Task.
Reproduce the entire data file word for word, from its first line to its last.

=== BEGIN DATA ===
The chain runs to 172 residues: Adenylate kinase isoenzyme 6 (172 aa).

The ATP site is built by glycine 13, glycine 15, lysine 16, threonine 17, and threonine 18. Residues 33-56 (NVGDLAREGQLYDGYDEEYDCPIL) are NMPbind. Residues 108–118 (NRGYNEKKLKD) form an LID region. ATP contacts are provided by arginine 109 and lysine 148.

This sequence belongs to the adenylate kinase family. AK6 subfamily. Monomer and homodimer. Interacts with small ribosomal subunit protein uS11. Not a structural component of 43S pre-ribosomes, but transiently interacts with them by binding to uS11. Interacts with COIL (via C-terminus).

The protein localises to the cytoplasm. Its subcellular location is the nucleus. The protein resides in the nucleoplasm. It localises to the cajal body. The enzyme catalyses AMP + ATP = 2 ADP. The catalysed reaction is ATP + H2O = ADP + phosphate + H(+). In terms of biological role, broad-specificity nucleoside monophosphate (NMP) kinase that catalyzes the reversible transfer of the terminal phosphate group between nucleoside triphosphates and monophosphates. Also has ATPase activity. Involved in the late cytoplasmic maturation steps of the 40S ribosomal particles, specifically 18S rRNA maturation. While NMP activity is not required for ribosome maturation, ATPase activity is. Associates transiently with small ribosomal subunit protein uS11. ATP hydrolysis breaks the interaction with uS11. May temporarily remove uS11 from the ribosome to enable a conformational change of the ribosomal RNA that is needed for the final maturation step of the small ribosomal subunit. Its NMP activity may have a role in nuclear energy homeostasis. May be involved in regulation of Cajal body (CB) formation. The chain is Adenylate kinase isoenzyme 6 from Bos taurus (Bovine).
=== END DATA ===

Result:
The chain runs to 172 residues: Adenylate kinase isoenzyme 6 (172 aa).

The ATP site is built by glycine 13, glycine 15, lysine 16, threonine 17, and threonine 18. Residues 33-56 (NVGDLAREGQLYDGYDEEYDCPIL) are NMPbind. Residues 108–118 (NRGYNEKKLKD) form an LID region. ATP contacts are provided by arginine 109 and lysine 148.

This sequence belongs to the adenylate kinase family. AK6 subfamily. Monomer and homodimer. Interacts with small ribosomal subunit protein uS11. Not a structural component of 43S pre-ribosomes, but transiently interacts with them by binding to uS11. Interacts with COIL (via C-terminus).

The protein localises to the cytoplasm. Its subcellular location is the nucleus. The protein resides in the nucleoplasm. It localises to the cajal body. The enzyme catalyses AMP + ATP = 2 ADP. The catalysed reaction is ATP + H2O = ADP + phosphate + H(+). In terms of biological role, broad-specificity nucleoside monophosphate (NMP) kinase that catalyzes the reversible transfer of the terminal phosphate group between nucleoside triphosphates and monophosphates. Also has ATPase activity. Involved in the late cytoplasmic maturation steps of the 40S ribosomal particles, specifically 18S rRNA maturation. While NMP activity is not required for ribosome maturation, ATPase activity is. Associates transiently with small ribosomal subunit protein uS11. ATP hydrolysis breaks the interaction with uS11. May temporarily remove uS11 from the ribosome to enable a conformational change of the ribosomal RNA that is needed for the final maturation step of the small ribosomal subunit. Its NMP activity may have a role in nuclear energy homeostasis. May be involved in regulation of Cajal body (CB) formation. The chain is Adenylate kinase isoenzyme 6 from Bos taurus (Bovine).